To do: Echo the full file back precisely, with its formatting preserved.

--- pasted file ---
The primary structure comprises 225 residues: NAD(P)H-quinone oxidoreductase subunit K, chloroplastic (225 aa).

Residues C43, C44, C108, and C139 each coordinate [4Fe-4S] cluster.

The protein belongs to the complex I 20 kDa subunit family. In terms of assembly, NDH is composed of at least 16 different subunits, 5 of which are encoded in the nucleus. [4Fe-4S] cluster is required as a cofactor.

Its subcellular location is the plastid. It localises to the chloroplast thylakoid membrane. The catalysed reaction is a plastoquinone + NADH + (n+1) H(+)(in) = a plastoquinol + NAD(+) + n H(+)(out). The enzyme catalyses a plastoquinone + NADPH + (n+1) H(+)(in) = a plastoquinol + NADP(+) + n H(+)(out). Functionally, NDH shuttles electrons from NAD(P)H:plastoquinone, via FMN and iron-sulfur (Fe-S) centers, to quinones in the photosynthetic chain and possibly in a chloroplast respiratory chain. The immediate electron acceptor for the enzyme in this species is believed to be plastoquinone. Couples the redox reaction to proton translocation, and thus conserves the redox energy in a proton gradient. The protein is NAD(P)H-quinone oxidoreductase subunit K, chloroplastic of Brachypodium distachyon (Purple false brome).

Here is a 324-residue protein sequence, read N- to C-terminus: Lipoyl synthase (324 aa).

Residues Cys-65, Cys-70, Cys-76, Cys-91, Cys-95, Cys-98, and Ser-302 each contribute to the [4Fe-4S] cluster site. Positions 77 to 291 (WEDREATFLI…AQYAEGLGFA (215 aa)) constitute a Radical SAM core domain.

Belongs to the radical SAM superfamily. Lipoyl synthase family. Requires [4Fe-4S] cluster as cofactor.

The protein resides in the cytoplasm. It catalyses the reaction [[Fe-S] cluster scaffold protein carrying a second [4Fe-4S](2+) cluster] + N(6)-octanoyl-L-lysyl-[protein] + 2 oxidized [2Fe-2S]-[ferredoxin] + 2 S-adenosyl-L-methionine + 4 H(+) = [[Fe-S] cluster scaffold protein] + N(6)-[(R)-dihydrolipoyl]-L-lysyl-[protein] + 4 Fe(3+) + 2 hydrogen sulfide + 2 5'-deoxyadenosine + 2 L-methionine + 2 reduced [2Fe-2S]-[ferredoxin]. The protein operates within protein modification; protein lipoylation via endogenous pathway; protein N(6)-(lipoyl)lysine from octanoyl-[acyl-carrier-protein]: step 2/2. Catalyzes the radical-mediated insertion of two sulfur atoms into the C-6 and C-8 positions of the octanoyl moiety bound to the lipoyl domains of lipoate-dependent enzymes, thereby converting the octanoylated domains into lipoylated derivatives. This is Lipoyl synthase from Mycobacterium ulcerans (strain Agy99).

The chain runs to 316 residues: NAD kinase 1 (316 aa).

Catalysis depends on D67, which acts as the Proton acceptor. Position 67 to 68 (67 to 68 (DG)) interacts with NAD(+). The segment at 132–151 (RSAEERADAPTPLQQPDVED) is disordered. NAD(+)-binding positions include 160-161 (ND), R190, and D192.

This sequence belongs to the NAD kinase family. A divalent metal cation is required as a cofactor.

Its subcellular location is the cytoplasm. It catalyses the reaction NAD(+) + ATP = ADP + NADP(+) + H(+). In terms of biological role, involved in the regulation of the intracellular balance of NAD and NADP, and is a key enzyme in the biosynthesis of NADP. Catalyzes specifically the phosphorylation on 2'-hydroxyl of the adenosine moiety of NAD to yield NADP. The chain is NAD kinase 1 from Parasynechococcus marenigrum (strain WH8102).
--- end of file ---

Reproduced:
The primary structure comprises 225 residues: NAD(P)H-quinone oxidoreductase subunit K, chloroplastic (225 aa).

Residues C43, C44, C108, and C139 each coordinate [4Fe-4S] cluster.

The protein belongs to the complex I 20 kDa subunit family. In terms of assembly, NDH is composed of at least 16 different subunits, 5 of which are encoded in the nucleus. [4Fe-4S] cluster is required as a cofactor.

Its subcellular location is the plastid. It localises to the chloroplast thylakoid membrane. The catalysed reaction is a plastoquinone + NADH + (n+1) H(+)(in) = a plastoquinol + NAD(+) + n H(+)(out). The enzyme catalyses a plastoquinone + NADPH + (n+1) H(+)(in) = a plastoquinol + NADP(+) + n H(+)(out). Functionally, NDH shuttles electrons from NAD(P)H:plastoquinone, via FMN and iron-sulfur (Fe-S) centers, to quinones in the photosynthetic chain and possibly in a chloroplast respiratory chain. The immediate electron acceptor for the enzyme in this species is believed to be plastoquinone. Couples the redox reaction to proton translocation, and thus conserves the redox energy in a proton gradient. The protein is NAD(P)H-quinone oxidoreductase subunit K, chloroplastic of Brachypodium distachyon (Purple false brome).

Here is a 324-residue protein sequence, read N- to C-terminus: Lipoyl synthase (324 aa).

Residues Cys-65, Cys-70, Cys-76, Cys-91, Cys-95, Cys-98, and Ser-302 each contribute to the [4Fe-4S] cluster site. Positions 77 to 291 (WEDREATFLI…AQYAEGLGFA (215 aa)) constitute a Radical SAM core domain.

Belongs to the radical SAM superfamily. Lipoyl synthase family. Requires [4Fe-4S] cluster as cofactor.

The protein resides in the cytoplasm. It catalyses the reaction [[Fe-S] cluster scaffold protein carrying a second [4Fe-4S](2+) cluster] + N(6)-octanoyl-L-lysyl-[protein] + 2 oxidized [2Fe-2S]-[ferredoxin] + 2 S-adenosyl-L-methionine + 4 H(+) = [[Fe-S] cluster scaffold protein] + N(6)-[(R)-dihydrolipoyl]-L-lysyl-[protein] + 4 Fe(3+) + 2 hydrogen sulfide + 2 5'-deoxyadenosine + 2 L-methionine + 2 reduced [2Fe-2S]-[ferredoxin]. The protein operates within protein modification; protein lipoylation via endogenous pathway; protein N(6)-(lipoyl)lysine from octanoyl-[acyl-carrier-protein]: step 2/2. Catalyzes the radical-mediated insertion of two sulfur atoms into the C-6 and C-8 positions of the octanoyl moiety bound to the lipoyl domains of lipoate-dependent enzymes, thereby converting the octanoylated domains into lipoylated derivatives. This is Lipoyl synthase from Mycobacterium ulcerans (strain Agy99).

The chain runs to 316 residues: NAD kinase 1 (316 aa).

Catalysis depends on D67, which acts as the Proton acceptor. Position 67 to 68 (67 to 68 (DG)) interacts with NAD(+). The segment at 132–151 (RSAEERADAPTPLQQPDVED) is disordered. NAD(+)-binding positions include 160-161 (ND), R190, and D192.

This sequence belongs to the NAD kinase family. A divalent metal cation is required as a cofactor.

Its subcellular location is the cytoplasm. It catalyses the reaction NAD(+) + ATP = ADP + NADP(+) + H(+). In terms of biological role, involved in the regulation of the intracellular balance of NAD and NADP, and is a key enzyme in the biosynthesis of NADP. Catalyzes specifically the phosphorylation on 2'-hydroxyl of the adenosine moiety of NAD to yield NADP. The chain is NAD kinase 1 from Parasynechococcus marenigrum (strain WH8102).